My passion for children’s books didn’t end in childhood. Long after I left the demographic, and well before having children of my own, I still spent hours browsing the children’s section of the bookstore for gems to add to my collection.
Even as a child, I have always been drawn to books that hold social significance, going beyond a great story to help a reader work through a problem or understand a hard-to-grasp concept. Whether it is a book that promotes diversity, explores different types of families, discusses how children join families be it through birth or adoption or helps a reader see the viewpoint of a person with special needs, I want to read it.
As a preschool teacher, using books to impart a lesson or promote understanding was nothing new to me. As a parent, it became more personal when my son was diagnosed with ADHD. Books about other children with ADHD became a staple in our home library and made my son feel less alone.
Despite great strides in making socially significant children’s books, depression is still one area that remains somewhat taboo. That’s a true shame. Considering the significant amount of families touched by depression and anxiety disorders, having a way to open a dialogue with children about this experience seems paramount.
Author Jessica Williams seeks to fill this hole in the children’s market with her book Mama’s Cloud. Williams uses wonderfully descriptive language to tell the story of a young child trying to navigate the world with a mother who suffers from depression.
(Writer’s note: I will be referring to the child in this book using the pronoun “they.” The gender of the child is never mentioned, and the illustrations allow for the child to be seen as a boy, girl, or neither: a wonderful way to make the book more accessible and relatable to children.)
Williams describes the mother as “magical” until a dark cloud “drifts into the room and settles over her.” As a mother who also suffers from depression, I can attest to the accuracy of this description. Depression often permeates the room, dulling and obscuring everything in its path. It’s a helpful visual to use for children to understand what it feels like.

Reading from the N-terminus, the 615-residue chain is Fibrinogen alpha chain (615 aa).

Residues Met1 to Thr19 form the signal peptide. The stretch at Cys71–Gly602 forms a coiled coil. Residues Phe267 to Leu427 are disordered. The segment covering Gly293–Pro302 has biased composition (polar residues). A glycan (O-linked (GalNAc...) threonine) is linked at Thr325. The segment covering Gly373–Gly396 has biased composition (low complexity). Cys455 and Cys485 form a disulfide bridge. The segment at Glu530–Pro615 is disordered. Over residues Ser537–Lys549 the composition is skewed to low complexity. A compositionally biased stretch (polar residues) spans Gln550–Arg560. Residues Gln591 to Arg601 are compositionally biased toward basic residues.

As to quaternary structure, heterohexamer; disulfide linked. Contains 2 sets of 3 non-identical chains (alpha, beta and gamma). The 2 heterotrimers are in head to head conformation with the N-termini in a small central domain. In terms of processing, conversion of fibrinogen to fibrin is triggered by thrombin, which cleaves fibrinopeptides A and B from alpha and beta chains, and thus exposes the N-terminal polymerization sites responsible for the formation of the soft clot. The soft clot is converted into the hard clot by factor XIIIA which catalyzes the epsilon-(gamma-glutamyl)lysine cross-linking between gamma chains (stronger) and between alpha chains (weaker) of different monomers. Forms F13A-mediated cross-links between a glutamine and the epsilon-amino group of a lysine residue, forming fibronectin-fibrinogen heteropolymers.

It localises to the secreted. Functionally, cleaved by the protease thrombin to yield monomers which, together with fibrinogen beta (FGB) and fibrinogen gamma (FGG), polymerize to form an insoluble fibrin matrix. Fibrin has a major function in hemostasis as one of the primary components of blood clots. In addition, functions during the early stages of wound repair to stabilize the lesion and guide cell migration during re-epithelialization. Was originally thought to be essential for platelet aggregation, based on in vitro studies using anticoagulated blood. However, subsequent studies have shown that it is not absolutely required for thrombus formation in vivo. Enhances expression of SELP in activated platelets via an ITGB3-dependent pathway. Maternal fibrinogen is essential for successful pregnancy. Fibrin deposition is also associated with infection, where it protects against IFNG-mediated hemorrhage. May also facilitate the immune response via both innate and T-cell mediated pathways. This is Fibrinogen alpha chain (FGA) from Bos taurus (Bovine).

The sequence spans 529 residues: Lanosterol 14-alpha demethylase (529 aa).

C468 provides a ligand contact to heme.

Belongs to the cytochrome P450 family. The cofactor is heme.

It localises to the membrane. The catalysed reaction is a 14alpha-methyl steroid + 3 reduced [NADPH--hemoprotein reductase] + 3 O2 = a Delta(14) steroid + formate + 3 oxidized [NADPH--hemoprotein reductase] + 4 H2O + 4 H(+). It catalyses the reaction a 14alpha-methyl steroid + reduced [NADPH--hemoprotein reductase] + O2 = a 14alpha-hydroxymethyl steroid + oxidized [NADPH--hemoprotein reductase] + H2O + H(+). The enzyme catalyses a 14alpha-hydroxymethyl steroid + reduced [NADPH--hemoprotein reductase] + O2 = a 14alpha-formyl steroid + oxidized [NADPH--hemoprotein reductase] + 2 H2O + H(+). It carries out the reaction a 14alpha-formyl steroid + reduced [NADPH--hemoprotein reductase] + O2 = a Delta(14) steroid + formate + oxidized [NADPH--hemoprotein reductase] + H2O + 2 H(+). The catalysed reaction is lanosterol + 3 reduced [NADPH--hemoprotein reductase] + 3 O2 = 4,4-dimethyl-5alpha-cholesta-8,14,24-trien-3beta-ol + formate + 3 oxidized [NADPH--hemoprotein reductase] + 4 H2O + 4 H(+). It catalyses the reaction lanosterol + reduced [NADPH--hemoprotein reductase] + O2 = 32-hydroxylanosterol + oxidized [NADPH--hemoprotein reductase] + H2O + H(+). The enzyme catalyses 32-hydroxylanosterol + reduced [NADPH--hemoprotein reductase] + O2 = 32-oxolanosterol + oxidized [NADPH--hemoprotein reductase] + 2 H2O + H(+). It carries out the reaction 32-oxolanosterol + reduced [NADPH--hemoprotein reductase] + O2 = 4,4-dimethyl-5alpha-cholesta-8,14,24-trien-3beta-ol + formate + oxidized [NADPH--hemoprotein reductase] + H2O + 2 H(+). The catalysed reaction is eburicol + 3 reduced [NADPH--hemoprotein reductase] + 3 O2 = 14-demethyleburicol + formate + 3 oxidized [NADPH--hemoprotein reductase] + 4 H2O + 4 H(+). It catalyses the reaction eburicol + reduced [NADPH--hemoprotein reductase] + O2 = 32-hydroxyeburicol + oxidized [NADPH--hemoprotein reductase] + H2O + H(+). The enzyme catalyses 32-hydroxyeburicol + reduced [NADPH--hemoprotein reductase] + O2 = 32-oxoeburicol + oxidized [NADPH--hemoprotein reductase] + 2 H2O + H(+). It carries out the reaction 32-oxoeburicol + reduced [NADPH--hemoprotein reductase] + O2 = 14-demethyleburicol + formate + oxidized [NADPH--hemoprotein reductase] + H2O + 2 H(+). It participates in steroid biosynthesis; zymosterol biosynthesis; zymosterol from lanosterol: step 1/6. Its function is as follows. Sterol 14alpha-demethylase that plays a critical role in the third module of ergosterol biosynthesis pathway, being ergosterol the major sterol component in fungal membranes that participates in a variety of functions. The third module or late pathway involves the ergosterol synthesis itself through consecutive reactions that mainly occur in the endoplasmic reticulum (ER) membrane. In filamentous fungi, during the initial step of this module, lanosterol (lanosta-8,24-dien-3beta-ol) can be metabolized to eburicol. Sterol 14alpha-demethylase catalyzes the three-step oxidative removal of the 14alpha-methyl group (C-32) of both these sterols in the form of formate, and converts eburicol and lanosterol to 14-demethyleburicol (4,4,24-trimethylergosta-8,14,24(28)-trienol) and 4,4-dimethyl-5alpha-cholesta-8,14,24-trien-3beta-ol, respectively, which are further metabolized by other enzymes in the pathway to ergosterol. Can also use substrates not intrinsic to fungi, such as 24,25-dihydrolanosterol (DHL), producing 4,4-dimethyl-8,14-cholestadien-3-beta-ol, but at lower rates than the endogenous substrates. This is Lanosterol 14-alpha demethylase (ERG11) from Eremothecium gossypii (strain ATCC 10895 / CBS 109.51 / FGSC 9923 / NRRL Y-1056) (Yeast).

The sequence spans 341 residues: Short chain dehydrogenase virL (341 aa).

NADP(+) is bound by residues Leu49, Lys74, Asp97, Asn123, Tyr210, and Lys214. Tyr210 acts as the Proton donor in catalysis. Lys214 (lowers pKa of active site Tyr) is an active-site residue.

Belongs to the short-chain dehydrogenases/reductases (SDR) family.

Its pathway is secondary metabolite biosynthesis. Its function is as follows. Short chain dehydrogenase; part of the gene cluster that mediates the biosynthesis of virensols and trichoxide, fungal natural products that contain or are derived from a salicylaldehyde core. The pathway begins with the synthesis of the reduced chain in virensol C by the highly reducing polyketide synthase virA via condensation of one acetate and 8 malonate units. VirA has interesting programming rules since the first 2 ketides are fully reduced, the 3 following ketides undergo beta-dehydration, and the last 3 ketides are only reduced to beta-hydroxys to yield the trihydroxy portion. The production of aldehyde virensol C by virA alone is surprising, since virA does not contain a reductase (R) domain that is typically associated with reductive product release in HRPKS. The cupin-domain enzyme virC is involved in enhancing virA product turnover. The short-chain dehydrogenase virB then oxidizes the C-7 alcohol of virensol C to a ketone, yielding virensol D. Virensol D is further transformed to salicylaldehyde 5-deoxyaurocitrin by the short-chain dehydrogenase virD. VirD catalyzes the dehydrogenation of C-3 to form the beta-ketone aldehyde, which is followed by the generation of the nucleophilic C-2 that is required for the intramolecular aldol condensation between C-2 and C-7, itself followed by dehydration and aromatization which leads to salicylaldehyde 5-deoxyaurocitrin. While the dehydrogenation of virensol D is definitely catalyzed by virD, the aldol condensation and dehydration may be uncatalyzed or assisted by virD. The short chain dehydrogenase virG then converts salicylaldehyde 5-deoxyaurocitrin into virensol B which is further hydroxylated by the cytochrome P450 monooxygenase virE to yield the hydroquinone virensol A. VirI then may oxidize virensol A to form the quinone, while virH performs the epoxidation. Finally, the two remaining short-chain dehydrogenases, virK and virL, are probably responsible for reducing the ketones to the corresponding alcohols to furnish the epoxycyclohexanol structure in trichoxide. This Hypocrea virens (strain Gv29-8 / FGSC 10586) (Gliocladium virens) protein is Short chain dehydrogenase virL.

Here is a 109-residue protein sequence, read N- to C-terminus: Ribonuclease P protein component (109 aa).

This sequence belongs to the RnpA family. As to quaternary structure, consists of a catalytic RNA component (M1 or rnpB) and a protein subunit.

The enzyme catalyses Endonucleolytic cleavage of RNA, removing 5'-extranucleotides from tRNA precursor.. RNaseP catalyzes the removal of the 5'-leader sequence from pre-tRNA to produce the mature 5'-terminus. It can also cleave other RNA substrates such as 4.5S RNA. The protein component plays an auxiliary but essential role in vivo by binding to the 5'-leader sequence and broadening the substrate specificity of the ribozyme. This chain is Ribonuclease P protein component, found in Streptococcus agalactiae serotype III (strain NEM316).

The child in this book goes through various scenarios in which they can banish the cloud, including becoming a fairy, a wizard, an inventor, a unicorn, and a fan dancer, with wonderful descriptions of how each plan will work. Each is accompanied with the realization that none of these plans will work, depicting another frustration of living with depression, or someone who suffers from it.
In the end, the child chooses simply to give their mother a hug and let her know she is loved, which prompts some of her magic to twinkle through. While it’s fundamentally important to make clear to children that it is not their job to help “cheer up” their parents, or to try to rid them of their depression; giving a child something they can do to feel like they have agency in the situation is a good idea, like a hug. This also is a great springboard for a discussion with children about depression not being in any way their fault or related to them at all.
Accompanying Williams beautiful words are stunning and inviting illustrations by Mateya Ark. Ark’s use of colour – yellow for the “magic”, blue for the “cloud” – is not only appealing but helps to create an easy to understand visual for a complicated subject.
Mama’s Cloud is a great starting point for discussing depression with children, and an enjoyable read in its own right. It’s a great book to add to any children’s book library, but particularly helpful in a home touched by depression.
Mama’s Cloud is available for pre-order here and will be available on July 3.
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